ICELAND--Geothermal energy is used to provide the majority of residential heating in Iceland
. There are 30 municipal district heating systems and some small 200 private networks in the rural areas, providing heat to 86% of all houses in the country. 
There are a number of policies that could be used to promote additional geothermal energy development. Among them are:
Geothermal energy and other renewables often carry a heavier tax burden than their polluting counterparts. A 1998 California Energy Commission study found that tax loads carried by renewable energy options were found to be up to 220% higher than that of equivalent natural-gas fired generation. In particular, levelized tax loads for geothermal energy are 1.8 times that of equivalent natural gas fired generation. The problem is that geothermal energy and natural gas compete to provide similar services in the same market, but have very different capital and expense profiles. Geothermal energy has high up-front capital costs, and no fuel costs, while natural gas technologies have lower capital costs, but continuing expenses for fuel. This results in unequal tax loads between these technologies. Under the emerging competitive electric services market, geothermal technologies and its supporting industries will face greater economic difficulty unless such equity issues as unequal taxation and unrecognized externality benefits and costs relative to the fossil competition are addressed. Until these equity issues are addressed, RD&D alone will not bring about competitiveness for the majority of renewable technologies, including geothermal energy. 
Continued and increased federal R&D funding
Federal R&D funding is important for maintaining technological progress in geothermal energy development, especially because private industry is unlikely to fund the continued research required. This progress reduces cost as well as increases energy yields from existing resources. Priority areas for research and development include:
--advanced drilling and exploration,
--power plant efficiency and durability,
--hot dry rock (HDR) technology
--geophysical diagnostics and modeling, and
Federal Production Tax Credits (PTC) provide an incentive for continued development of renewable energy technologies. Long-term stability of PTCs enable a stable economic climate for renewable energy development. It has been suggested the Federal Wind-Only Production Tax Credit be extended to all renewables. Intermittent wind generation, which does not provide baseload power, currently gets the only $0.017 per kWh PTC. The PTC reduces wind prices making them lower than other renewables, including geothermal, but is unavailable to benefit the other renewables. A more rational Federal tax policy would expand the PTC to geothermal power and other renewables. This would encourage the coupling of wind with geothermal power producing a balanced energy portfolio combining intermittent and baseload clean renewable power.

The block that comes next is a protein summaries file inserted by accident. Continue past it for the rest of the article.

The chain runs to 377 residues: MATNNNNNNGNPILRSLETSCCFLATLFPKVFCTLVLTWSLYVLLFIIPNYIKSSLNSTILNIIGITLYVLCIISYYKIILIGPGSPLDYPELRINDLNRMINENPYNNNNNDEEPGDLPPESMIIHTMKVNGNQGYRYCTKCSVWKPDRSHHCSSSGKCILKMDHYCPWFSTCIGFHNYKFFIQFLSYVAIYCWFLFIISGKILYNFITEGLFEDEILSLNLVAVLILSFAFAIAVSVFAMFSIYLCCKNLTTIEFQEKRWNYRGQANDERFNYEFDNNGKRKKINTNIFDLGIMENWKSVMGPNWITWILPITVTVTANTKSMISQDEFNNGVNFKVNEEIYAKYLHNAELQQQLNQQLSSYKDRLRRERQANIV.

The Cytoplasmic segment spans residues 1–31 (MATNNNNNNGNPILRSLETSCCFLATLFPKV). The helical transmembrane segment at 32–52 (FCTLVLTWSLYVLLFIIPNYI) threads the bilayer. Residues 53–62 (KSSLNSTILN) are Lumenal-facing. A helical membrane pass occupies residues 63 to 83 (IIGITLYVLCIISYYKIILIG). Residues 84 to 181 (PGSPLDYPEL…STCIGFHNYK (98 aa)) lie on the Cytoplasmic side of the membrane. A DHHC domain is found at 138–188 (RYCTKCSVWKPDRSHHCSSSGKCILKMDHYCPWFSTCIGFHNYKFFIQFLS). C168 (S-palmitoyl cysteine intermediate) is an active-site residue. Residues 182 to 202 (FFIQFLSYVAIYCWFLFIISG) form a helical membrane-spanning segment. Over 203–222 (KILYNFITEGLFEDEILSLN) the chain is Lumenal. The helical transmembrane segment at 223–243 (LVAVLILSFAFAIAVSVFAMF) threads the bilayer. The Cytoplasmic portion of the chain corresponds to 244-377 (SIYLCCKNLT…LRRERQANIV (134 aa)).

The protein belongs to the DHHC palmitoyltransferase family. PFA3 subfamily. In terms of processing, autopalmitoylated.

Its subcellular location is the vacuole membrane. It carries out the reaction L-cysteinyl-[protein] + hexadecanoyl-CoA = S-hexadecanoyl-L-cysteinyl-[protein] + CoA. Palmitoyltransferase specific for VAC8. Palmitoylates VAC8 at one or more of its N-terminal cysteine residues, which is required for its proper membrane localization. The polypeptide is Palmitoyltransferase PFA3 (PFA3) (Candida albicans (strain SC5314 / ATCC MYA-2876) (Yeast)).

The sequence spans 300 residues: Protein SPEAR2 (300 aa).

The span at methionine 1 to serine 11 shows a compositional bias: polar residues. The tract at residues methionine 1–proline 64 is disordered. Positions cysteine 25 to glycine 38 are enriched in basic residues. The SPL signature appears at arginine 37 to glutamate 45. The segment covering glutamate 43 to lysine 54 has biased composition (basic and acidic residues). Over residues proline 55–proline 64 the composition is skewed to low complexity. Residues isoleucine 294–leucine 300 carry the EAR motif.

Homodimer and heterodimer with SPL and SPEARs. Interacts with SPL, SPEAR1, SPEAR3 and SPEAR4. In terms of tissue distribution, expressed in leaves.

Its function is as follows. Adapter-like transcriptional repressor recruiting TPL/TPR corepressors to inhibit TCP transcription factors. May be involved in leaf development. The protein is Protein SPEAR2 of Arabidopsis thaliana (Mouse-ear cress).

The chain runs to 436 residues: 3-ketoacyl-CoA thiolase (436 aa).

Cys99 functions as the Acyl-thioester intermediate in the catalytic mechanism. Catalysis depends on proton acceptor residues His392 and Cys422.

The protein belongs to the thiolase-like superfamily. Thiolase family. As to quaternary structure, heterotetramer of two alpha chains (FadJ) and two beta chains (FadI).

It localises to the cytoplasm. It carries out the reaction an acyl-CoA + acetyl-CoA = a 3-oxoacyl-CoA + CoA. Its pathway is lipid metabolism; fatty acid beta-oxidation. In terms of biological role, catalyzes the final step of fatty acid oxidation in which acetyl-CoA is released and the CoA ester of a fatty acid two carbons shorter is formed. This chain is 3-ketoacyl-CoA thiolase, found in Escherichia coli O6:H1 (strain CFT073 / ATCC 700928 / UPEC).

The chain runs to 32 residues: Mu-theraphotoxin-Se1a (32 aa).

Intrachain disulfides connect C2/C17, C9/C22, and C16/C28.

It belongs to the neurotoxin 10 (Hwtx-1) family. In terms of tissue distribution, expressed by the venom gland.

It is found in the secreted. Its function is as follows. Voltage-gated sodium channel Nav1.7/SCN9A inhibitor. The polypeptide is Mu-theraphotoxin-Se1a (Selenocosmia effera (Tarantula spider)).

Most nations that have identified their indigenous geothermal potential have conducted some investigations and inventory studies of potential geothermal reserves over the past 20 years. In many cases, however, there has been limited development beyond this exploration stage. Progression to the drilling of deep exploration wells may be constrained by limited available budgets for such work. Many prospective geothermal reservoirs identified by surface studies and shallow drilling have not yielded the potential energy supply confirmed by drilling of deeper wells. Funding programs for deeper drilling of areas with identified potential could help advance the use of geothermal energy.
Renewable Portfolio Standards
A state or federal Renewable Portfolio Standard (RPS) would stipulate that a minimum percentage of retail power sales include renewable energy. This policy could bring a significant amount of new renewables, including geothermal energy, into the power mix. To encourage innovation, widespread development, supply diversity and competitive pricing, the RPS rules should stipulate prudent long-term wholesale contracts at prices consistent with clean power benefits.